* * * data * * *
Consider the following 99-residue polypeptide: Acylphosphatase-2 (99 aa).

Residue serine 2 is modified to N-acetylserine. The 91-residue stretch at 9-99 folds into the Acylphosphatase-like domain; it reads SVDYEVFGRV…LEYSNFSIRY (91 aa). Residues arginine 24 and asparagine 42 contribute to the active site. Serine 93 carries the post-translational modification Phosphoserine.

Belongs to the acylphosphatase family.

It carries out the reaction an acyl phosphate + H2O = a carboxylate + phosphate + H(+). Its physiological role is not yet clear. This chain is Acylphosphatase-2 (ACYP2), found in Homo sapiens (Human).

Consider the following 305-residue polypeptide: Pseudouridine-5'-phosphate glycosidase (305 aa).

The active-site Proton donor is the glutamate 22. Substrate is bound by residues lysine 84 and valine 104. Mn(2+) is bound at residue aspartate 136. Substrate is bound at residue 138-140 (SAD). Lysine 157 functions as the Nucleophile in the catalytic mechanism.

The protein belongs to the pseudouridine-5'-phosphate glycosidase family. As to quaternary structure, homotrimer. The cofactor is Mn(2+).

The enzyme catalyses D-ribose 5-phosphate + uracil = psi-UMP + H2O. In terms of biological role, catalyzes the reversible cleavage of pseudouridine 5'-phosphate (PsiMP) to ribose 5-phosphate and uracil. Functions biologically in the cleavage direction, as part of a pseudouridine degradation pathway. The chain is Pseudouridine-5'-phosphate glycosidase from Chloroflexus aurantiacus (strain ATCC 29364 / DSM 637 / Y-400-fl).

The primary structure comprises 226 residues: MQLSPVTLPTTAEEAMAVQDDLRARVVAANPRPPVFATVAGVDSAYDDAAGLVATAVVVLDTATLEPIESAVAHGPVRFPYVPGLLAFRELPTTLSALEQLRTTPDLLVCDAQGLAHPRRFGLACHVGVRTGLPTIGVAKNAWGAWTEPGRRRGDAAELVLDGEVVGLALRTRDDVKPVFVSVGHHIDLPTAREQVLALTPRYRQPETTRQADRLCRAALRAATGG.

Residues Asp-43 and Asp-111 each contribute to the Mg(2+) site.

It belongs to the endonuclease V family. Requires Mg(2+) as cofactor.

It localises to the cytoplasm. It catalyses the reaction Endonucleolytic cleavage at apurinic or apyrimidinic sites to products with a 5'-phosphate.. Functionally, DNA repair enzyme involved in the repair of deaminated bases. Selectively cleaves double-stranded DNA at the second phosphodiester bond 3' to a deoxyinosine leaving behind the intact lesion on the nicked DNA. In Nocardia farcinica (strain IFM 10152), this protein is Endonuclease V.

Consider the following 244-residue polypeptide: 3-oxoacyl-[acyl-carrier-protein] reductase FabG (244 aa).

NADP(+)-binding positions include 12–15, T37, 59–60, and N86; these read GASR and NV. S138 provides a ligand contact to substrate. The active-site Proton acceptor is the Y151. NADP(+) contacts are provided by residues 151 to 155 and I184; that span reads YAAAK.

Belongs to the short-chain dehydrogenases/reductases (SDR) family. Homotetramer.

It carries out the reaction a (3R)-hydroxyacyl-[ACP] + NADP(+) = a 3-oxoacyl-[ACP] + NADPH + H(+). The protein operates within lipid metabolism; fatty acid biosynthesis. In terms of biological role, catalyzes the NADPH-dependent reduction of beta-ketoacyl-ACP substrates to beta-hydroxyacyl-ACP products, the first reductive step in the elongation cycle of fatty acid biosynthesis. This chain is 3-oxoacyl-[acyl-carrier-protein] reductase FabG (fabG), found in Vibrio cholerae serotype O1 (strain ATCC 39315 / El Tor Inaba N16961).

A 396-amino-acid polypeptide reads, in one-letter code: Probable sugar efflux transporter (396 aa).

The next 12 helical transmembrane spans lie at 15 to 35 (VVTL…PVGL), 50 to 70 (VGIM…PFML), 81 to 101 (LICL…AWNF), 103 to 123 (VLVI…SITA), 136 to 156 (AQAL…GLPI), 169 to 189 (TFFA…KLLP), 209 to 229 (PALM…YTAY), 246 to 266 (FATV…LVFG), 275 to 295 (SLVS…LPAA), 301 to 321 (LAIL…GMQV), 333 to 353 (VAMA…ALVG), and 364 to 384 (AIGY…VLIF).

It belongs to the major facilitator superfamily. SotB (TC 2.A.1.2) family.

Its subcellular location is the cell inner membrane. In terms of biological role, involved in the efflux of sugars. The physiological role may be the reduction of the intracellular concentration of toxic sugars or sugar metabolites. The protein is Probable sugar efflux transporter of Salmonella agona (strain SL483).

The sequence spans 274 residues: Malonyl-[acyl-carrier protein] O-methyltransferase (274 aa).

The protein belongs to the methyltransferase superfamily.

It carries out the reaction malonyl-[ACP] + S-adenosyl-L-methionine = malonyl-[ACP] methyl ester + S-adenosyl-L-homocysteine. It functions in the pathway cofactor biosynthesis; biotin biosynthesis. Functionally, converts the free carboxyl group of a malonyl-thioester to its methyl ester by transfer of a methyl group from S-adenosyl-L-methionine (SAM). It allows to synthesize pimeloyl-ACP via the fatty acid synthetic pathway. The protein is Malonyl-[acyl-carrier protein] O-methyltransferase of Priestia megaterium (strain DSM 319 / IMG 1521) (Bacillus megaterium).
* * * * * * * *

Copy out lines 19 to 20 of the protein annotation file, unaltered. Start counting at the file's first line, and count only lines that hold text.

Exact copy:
It belongs to the major facilitator superfamily. SotB (TC 2.A.1.2) family.

Its subcellular location is the cell inner membrane. In terms of biological role, involved in the efflux of sugars. The physiological role may be the reduction of the intracellular concentration of toxic sugars or sugar metabolites. The protein is Probable sugar efflux transporter of Salmonella agona (strain SL483).